Among his numerous awards and recognitions, in 2003 Ohio State University awarded Professor Joseph the title of Distinguished University Professor, the highest honor that the university gives to faculty, in recognition of his accomplishments in research, scholarly work, teaching, and service. Professor Joseph was awarded an honorary doctorate by La Trobe University (Australia) in 2006, and by the University of Patras (Greece) in 2008. He has been inducted into the American Academy of Arts and Sciences and the American Association for the Advancement of Science.
Professor Joseph's primary scholarly interest is in historical linguistics, with an emphasis on the latter history of Greek. This has led him to study Greek in relation to its neighboring languages in the Balkans, including the South Slavic languages. His work on the Balkan Sprachbund explores the effects of years of language contact and bilingualism which have led to converging linguistic developments in the languages of the area. This area of research wasone in which Professor Naylor was also deeply interested. Professor Joseph is currently working with Professor Victor Friedman (University of Chicago) on a book on the Balkan languages for Cambridge University Press.
The Naylor Lecture Series
As part of the Naylor Professorship, Professor Joseph has established an annual Lecture on South Slavic Linguistics in Kenneth Naylor's memory that brings leading scholars in the field to OSU each spring to give a public lecture and to speak in Professor Joseph's South Slavic and Balkan classes. Each lecture is subsequently published as a monograph article in the Naylor Lecture Series.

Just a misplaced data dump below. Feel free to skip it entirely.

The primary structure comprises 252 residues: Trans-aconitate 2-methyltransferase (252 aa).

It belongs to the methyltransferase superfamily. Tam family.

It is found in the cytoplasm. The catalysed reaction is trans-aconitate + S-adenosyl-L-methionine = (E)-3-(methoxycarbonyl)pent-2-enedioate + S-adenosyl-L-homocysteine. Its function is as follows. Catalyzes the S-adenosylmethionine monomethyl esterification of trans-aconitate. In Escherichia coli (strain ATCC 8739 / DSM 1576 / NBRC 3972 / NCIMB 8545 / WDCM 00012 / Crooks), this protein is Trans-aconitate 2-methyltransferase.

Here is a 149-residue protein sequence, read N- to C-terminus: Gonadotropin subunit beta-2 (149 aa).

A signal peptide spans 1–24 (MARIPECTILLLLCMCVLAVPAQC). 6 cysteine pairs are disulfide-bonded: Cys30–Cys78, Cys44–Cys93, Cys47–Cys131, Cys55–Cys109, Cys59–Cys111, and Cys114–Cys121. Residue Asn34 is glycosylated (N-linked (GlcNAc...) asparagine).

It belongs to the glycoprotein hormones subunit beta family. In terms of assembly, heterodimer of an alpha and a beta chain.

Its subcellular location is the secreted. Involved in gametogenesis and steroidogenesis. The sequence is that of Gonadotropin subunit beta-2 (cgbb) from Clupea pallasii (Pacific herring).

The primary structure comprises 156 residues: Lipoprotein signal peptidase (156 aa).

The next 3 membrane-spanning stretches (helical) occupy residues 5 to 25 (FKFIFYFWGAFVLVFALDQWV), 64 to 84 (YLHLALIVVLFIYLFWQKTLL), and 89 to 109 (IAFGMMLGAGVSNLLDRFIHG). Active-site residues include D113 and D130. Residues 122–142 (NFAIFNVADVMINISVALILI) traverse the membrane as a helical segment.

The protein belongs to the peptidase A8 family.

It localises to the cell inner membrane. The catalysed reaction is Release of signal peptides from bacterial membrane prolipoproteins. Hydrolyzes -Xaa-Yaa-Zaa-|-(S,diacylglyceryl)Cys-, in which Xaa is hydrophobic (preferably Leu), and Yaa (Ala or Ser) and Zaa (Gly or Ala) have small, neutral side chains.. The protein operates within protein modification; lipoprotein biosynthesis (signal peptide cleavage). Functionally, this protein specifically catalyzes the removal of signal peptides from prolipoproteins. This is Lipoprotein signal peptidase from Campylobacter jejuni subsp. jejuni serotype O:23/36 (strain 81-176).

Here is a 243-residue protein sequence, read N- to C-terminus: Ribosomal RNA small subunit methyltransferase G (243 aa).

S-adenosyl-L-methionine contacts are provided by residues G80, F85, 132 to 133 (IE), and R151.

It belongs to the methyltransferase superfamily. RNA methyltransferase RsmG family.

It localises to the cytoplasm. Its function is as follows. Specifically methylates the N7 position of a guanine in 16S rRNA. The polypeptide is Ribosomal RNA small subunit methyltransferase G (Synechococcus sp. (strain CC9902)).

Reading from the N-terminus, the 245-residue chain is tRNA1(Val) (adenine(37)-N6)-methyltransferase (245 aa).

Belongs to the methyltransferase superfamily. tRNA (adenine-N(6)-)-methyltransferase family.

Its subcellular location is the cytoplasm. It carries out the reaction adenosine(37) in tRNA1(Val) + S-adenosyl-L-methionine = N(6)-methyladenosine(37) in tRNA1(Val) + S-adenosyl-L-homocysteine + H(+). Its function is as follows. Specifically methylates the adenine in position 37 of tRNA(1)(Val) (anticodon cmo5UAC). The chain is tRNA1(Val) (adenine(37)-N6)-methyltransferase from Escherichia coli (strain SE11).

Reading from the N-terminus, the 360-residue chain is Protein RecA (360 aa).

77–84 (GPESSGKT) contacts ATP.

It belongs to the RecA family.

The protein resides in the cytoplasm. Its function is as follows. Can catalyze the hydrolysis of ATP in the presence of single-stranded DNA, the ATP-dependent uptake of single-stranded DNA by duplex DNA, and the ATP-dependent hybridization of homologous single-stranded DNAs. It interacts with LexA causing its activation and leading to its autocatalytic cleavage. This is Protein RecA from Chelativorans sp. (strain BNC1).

- Victor A. Friedman (University of Chicago), "Linguistic emblems and emblematic languages: On language as flag in the Balkans", 1998. Download the lecture brochure
- Ronelle Alexander (University of California, Berkeley), "In honor of diversity: The linguistic resources of the Balkans", 1999 . Download the lecture brochure
- Wayles Browne (Cornell University), "What is a standard language good for, and who gets to have one?", 2000. Download the lecture brochure
- Howard I. Aronson (University of Chicago), "The Balkan linguistic league, 'orientalism', and linguistic typology", 2001. Download the lecture brochure
- Christina E. Kramer (University of Toronto), "Minority language rights in prim ary education: A century of change in the Balkans", 2002. Download the lecture brochure
- Zuzanna Topolinska (Macedonian Academy of Arts and Sciences (MANU)), "The anthropocentric case theory: How is many realized in the discourse", 2003. Download the lecture brochure
- Ilse Lehiste (Ohio State University), "The structure of the deseterac -- the metre of Serbian epic poetry", 2004. Download the lecture brochure
- Grace E. Fielder (University of Arizona), "Discourse markers as Balkanisms", 2005. Download the lecture brochure
The Naylor Professorship endowment fund accepts financial contributions, which are used to support the work of the Kenneth E. Naylor Professor of South Slavic Linguistics, a distinguished teacher, researcher, and scholar in South Slavic studies. Give to this fund.